‘Service to others’ is important, but so is the ‘Word’, studying and sharing the Bible, Praying and Celebrating the Sacraments together. It is best, of course, not to have to choose. But if the choice has to be made, ‘presence’ is always the better part. It is important also to be able ‘to receive by allowing others the opportunity to be givers’. Sometimes giving and doing, even for good purposes can become compulsions. We end up gratifying our own needs under the guise of serving others. It made Martha very negative, complaining that the Lord does not care and griping that her sister will not help.

‘We lose the balance of our souls if we are generous givers but mean receivers.

We need to be generous to ourselves in order to receive the love that surrounds us’.

‘Acknowledgement and Thanks’ to ‘Recommended Source Material’ by:

Archbishop Daniel E. Pilarczyk, Fr. Fernando Armellini SCI, Peter Edmonds SJ, Richard Baawobr M.Afr, Joseph A. Slattery Ph.D, Adelmo Spagnolo MCCJ, Silvester O’Flynn OFM Cap, J.E. Spicer CSsR, John R. Donahue SJ and Alice Camille – Master’s degree in Divinity. 

Reflections for each day this Week:

Almighty God and Father, on the … of the week following

16th Sunday of Ordinary Time Year C, we reflect on …

Sun.    …There are times in our lives that we will meet representatives of God through the contact of complete strangers; we will instinctively know that these people act for God. God is involved in the lives and struggles of his people. Are we alert and quick to see into these encounters and to respond?

Mon. …The Lord wants to walk, talk and dine with those he loves. It is up to us to react to the Lord’s presence in a way that is keeping with who and what he is. Abraham did so when he respectfully offered every detail of courtesy and care to his guests and Mary responded when she sat listening attentively to Jesus as he spoke.       

Tues. …God offers hospitality to us as well. The Eucharist is nothing less than God offering hospitability to us, having us to supper, calling us to ‘enjoy his company’ and giving us a preview of what is in store for us when we enjoy the eternal hospitality in heaven.    

Wed.  … Paul sees his sufferings for others as a top priority. How do we see suffering for others, as an inconvenience, or a necessary task in ‘Carrying our Cross’ or something to rejoice in?

Thurs. …As followers of Jesus we must imitate both the ‘Good Samaritan’ in his action of charity and love and practice the art of attentive listening to the Word of God in order to change the world around us. Without the ‘Bible and Prayer’ our actions are not gratuitous and inspired by God.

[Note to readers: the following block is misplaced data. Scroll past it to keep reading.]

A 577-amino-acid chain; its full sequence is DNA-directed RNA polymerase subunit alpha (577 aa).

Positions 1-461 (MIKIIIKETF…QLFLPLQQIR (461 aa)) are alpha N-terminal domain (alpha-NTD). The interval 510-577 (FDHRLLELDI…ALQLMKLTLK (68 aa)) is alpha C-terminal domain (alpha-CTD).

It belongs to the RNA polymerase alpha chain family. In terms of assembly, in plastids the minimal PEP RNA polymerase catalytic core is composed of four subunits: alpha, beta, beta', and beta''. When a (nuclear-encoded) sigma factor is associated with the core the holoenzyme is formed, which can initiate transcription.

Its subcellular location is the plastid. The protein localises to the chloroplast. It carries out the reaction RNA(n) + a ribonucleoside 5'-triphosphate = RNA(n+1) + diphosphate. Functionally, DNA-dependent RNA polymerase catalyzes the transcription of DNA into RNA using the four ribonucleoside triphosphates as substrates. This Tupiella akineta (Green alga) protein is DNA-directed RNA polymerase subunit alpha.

Frid.  …We too can express our love and openness to the Kingdom in many different ways. Some of us may find it easier to serve through tasks of ‘Love and Charity’ and others by bringing the ‘Word of God’ and the Eucharist to those who are sick. Our communities need both ‘charisms’ to function properly. It is best of course is not having to choose by doing both. If the choice has to be made, ‘presence is always the better part’. The Lord becomes present to us in every Eucharistic Feast!

Sat.   …We need to ensure that our giving and doing, even for good purposes do not become compulsions by gratifying our own needs under the guise of serving others. It can divide and pull us apart and can make us cynical and judgmental towards others. We all need to find a proper balance between being generous givers and thankful receivers in order to spread and to receive the love that surrounds us all.

Prayer after the Daily Reflection.

Father, we pray that we may be ever alert and quick to see Your loving encounters with us. May we gratefully receive Your hospitality in our celebration of the Holy Eucharist at every available opportunity and enjoy Christ’s true presence. As Christians let us extend to others the same ‘hospitality’ we receive from You.

This we ask through our Lord Jesus Christ, Your Son, who lives and reigns with     You and the Holy Spirit, One God, forever and ever. Amen.

Compliments: Bible Discussion Group.

Our Lady of the Wayside, Maryvale.

“Discovering the Truth through God’s living Word”.